This could be a technique problem or a strength problem more than a distance problem. Are you doing rotator cuff exercises? Does over head press or bench press bother your shoulders? Have you been video taped or had someone knowledgeable review your stroke recently? Do you have good posture out of the pool?

It is a good idea to try to correct any problems that might would limit your training.

The Fortress
January 3rd, 2012, 07:19 PM
This could be a technique problem or a strength problem more than a distance problem. Are you doing rotator cuff exercises? Does over head press or bench press bother your shoulders? Have you been video taped or had someone knowledgeable review your stroke recently? Do you have good posture out of the pool?

It is a good idea to try to correct any problems that might would limit your training.

Good point. And ballistic sprinting can be hard on the shoulders. Are you doing a workout like the one in your original post every day? You might want to incorporate some recovery workouts. And consider incorporating fins and kicking to your workouts.

Also, FWIW, I almost only swim fly with fins largely to avoid shoulder issues. Though fins are great for speed work and dolphin kicking.

pwb
January 3rd, 2012, 07:36 PM
Here are some REALLY creative ideas on training:

http://theswimmerscircle.com/blog/swim-talk-peter-andrew-coachfather-of-nag-record-breaker-michael-andrew/

Glenn
January 3rd, 2012, 07:45 PM
Regarding shoulder problems, do you sleep on your side? If so, your shoulder(s) are getting significant weight and therefore stress on them for 6 - 8 hours per night 365 days a year!

I used to have shoulder problems, I am convinced, due to sleeping on my shoulder. I read a piece in Swim Magazine 10 years or so ago written by a physical therapist/swimmer (bronze medalist - Montreal 400 free) who mentioned the sleeping on shoulder issue.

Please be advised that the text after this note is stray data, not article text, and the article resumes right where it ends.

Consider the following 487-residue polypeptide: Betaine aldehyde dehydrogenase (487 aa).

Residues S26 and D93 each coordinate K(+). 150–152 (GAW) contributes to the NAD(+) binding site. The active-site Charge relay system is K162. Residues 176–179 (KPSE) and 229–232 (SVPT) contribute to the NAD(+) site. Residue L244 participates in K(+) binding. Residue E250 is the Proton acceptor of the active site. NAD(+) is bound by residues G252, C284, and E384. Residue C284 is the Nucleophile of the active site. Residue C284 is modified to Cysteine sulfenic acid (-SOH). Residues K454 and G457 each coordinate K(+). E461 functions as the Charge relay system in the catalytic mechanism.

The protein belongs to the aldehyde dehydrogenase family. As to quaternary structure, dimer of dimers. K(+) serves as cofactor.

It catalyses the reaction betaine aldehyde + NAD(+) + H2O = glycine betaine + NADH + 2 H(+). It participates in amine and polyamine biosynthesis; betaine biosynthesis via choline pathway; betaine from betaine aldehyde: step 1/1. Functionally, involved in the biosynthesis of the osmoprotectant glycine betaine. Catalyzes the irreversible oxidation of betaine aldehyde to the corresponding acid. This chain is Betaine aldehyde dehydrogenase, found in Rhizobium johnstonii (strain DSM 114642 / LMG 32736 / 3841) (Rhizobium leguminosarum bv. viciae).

Have trained myself to sleep on my back or stomach and have done so for two years and have not had any shoulder problems. If I must sleep on my side, I hold myself at a 45 degree angle so the shoulder does not get my full weight.

This may not be your problem, but it is worth considering.

The Fortress
January 3rd, 2012, 08:36 PM
Here are some REALLY creative ideas on training:

http://theswimmerscircle.com/blog/swim-talk-peter-andrew-coachfather-of-nag-record-breaker-michael-andrew/

What were the creative ideas? I only heard 2 ideas that weren't that novel: work on technique and rest between fast practice swims to avoid fatigue.

smontanaro
January 3rd, 2012, 08:55 PM
And consider incorporating fins and kicking to your workouts.

A funny thing happened while trying to take care of my sore shoulders. I think my kick might have improved. A little. :D

S

jaadams1
January 3rd, 2012, 09:04 PM
A funny thing happened while trying to take care of my sore shoulders. I think my kick might have improved. A little. :D

S

I did the same thing my senior year in college when I cut a couple tendons in my hand in the kitchen, right at the start of the season too!! :bitching:
Anyway...I had a waterproof brace that I could put on which kept my hand immobile, and I did nothing but kicking w/ and w/o a board, and occasional 1-arm pulling. End of story, my kicking improved a lot, and when I was finally cleared to compete 1/2way through the season, my sprints improved a lot!

bowyer954
January 4th, 2012, 01:21 PM
Used your Tuesday workout yesterday and enjoyed it (kind of!). Had to modify my intervals on the 100 IM--I usually only swim BF & FS--backstoke is a country I never visit! I appreciate the advice and will attempt to follow your schedule of workouts--thanks

bowyer954
January 4th, 2012, 01:27 PM
Have worked with a trainer for the dryland exercises and I sometimes swim w/ an orthopedic surgeon so I have had them work on my rotator cuff and exercises to reduce the pain--I do have issues with my clean and press and the pressure it puts on my shoulder when I put the weights down. I can only sleep on my side and know that this is bad for shoulder issues. One of the things I may not be doing is sufficient recovery days--need to think about this.

The Fortress
January 6th, 2012, 12:27 PM
This suggests that fast 12.5s and 25s should be a staple of sprint training:

http://www.swimmingscience.net/2012/01/forgotten-swimming-training-part-iii.html

pwolf66
January 6th, 2012, 12:36 PM
I lift 3x/wk and swim 4x/wk. For the most part I train alone. I find if I go much more than 2600 yds in a workout I am close to killing my shoulders.